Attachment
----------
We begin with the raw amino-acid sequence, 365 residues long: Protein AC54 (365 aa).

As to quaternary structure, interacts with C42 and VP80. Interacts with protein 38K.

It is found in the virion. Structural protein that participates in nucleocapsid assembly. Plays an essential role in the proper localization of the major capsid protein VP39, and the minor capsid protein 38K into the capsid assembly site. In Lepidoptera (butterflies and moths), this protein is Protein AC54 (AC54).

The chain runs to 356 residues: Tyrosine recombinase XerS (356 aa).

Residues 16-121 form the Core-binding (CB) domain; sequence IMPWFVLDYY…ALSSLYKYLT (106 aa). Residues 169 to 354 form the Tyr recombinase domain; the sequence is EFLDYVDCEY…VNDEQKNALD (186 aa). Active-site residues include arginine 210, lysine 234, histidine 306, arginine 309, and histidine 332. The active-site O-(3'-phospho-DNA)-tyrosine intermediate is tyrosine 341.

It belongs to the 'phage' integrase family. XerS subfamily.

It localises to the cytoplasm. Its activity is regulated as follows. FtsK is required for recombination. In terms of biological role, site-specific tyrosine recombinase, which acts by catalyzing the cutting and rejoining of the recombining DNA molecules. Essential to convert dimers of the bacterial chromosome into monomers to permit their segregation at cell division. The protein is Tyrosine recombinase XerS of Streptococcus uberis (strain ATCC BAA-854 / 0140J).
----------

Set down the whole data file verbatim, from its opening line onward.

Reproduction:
We begin with the raw amino-acid sequence, 365 residues long: Protein AC54 (365 aa).

As to quaternary structure, interacts with C42 and VP80. Interacts with protein 38K.

It is found in the virion. Structural protein that participates in nucleocapsid assembly. Plays an essential role in the proper localization of the major capsid protein VP39, and the minor capsid protein 38K into the capsid assembly site. In Lepidoptera (butterflies and moths), this protein is Protein AC54 (AC54).

The chain runs to 356 residues: Tyrosine recombinase XerS (356 aa).

Residues 16-121 form the Core-binding (CB) domain; sequence IMPWFVLDYY…ALSSLYKYLT (106 aa). Residues 169 to 354 form the Tyr recombinase domain; the sequence is EFLDYVDCEY…VNDEQKNALD (186 aa). Active-site residues include arginine 210, lysine 234, histidine 306, arginine 309, and histidine 332. The active-site O-(3'-phospho-DNA)-tyrosine intermediate is tyrosine 341.

It belongs to the 'phage' integrase family. XerS subfamily.

It localises to the cytoplasm. Its activity is regulated as follows. FtsK is required for recombination. In terms of biological role, site-specific tyrosine recombinase, which acts by catalyzing the cutting and rejoining of the recombining DNA molecules. Essential to convert dimers of the bacterial chromosome into monomers to permit their segregation at cell division. The protein is Tyrosine recombinase XerS of Streptococcus uberis (strain ATCC BAA-854 / 0140J).